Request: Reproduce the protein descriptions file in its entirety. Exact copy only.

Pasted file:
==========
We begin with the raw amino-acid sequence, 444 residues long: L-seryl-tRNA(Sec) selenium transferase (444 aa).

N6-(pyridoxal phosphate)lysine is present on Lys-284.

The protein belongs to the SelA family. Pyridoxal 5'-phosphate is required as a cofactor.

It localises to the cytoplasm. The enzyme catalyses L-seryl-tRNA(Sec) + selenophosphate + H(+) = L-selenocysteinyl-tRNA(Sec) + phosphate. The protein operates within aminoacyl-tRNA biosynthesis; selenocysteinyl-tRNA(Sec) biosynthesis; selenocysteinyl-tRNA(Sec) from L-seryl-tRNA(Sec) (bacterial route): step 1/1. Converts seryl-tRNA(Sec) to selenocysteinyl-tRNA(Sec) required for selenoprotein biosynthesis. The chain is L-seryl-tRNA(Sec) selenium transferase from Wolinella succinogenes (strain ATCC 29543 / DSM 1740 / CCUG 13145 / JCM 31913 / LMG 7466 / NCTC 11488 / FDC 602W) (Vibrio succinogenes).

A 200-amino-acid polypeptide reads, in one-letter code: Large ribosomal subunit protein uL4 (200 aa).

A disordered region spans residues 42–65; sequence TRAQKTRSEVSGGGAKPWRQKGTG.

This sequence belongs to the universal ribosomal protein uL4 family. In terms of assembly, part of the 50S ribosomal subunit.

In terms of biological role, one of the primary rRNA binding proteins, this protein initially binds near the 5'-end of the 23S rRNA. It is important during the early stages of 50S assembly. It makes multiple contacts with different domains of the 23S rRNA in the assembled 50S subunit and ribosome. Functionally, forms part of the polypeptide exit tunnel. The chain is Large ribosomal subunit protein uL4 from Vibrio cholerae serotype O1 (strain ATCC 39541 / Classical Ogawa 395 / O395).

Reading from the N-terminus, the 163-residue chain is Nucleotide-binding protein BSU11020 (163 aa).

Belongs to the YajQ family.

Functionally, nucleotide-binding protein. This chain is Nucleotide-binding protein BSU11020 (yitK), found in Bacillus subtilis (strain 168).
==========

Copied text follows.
We begin with the raw amino-acid sequence, 444 residues long: L-seryl-tRNA(Sec) selenium transferase (444 aa).

N6-(pyridoxal phosphate)lysine is present on Lys-284.

The protein belongs to the SelA family. Pyridoxal 5'-phosphate is required as a cofactor.

It localises to the cytoplasm. The enzyme catalyses L-seryl-tRNA(Sec) + selenophosphate + H(+) = L-selenocysteinyl-tRNA(Sec) + phosphate. The protein operates within aminoacyl-tRNA biosynthesis; selenocysteinyl-tRNA(Sec) biosynthesis; selenocysteinyl-tRNA(Sec) from L-seryl-tRNA(Sec) (bacterial route): step 1/1. Converts seryl-tRNA(Sec) to selenocysteinyl-tRNA(Sec) required for selenoprotein biosynthesis. The chain is L-seryl-tRNA(Sec) selenium transferase from Wolinella succinogenes (strain ATCC 29543 / DSM 1740 / CCUG 13145 / JCM 31913 / LMG 7466 / NCTC 11488 / FDC 602W) (Vibrio succinogenes).

A 200-amino-acid polypeptide reads, in one-letter code: Large ribosomal subunit protein uL4 (200 aa).

A disordered region spans residues 42–65; sequence TRAQKTRSEVSGGGAKPWRQKGTG.

This sequence belongs to the universal ribosomal protein uL4 family. In terms of assembly, part of the 50S ribosomal subunit.

In terms of biological role, one of the primary rRNA binding proteins, this protein initially binds near the 5'-end of the 23S rRNA. It is important during the early stages of 50S assembly. It makes multiple contacts with different domains of the 23S rRNA in the assembled 50S subunit and ribosome. Functionally, forms part of the polypeptide exit tunnel. The chain is Large ribosomal subunit protein uL4 from Vibrio cholerae serotype O1 (strain ATCC 39541 / Classical Ogawa 395 / O395).

Reading from the N-terminus, the 163-residue chain is Nucleotide-binding protein BSU11020 (163 aa).

Belongs to the YajQ family.

Functionally, nucleotide-binding protein. This chain is Nucleotide-binding protein BSU11020 (yitK), found in Bacillus subtilis (strain 168).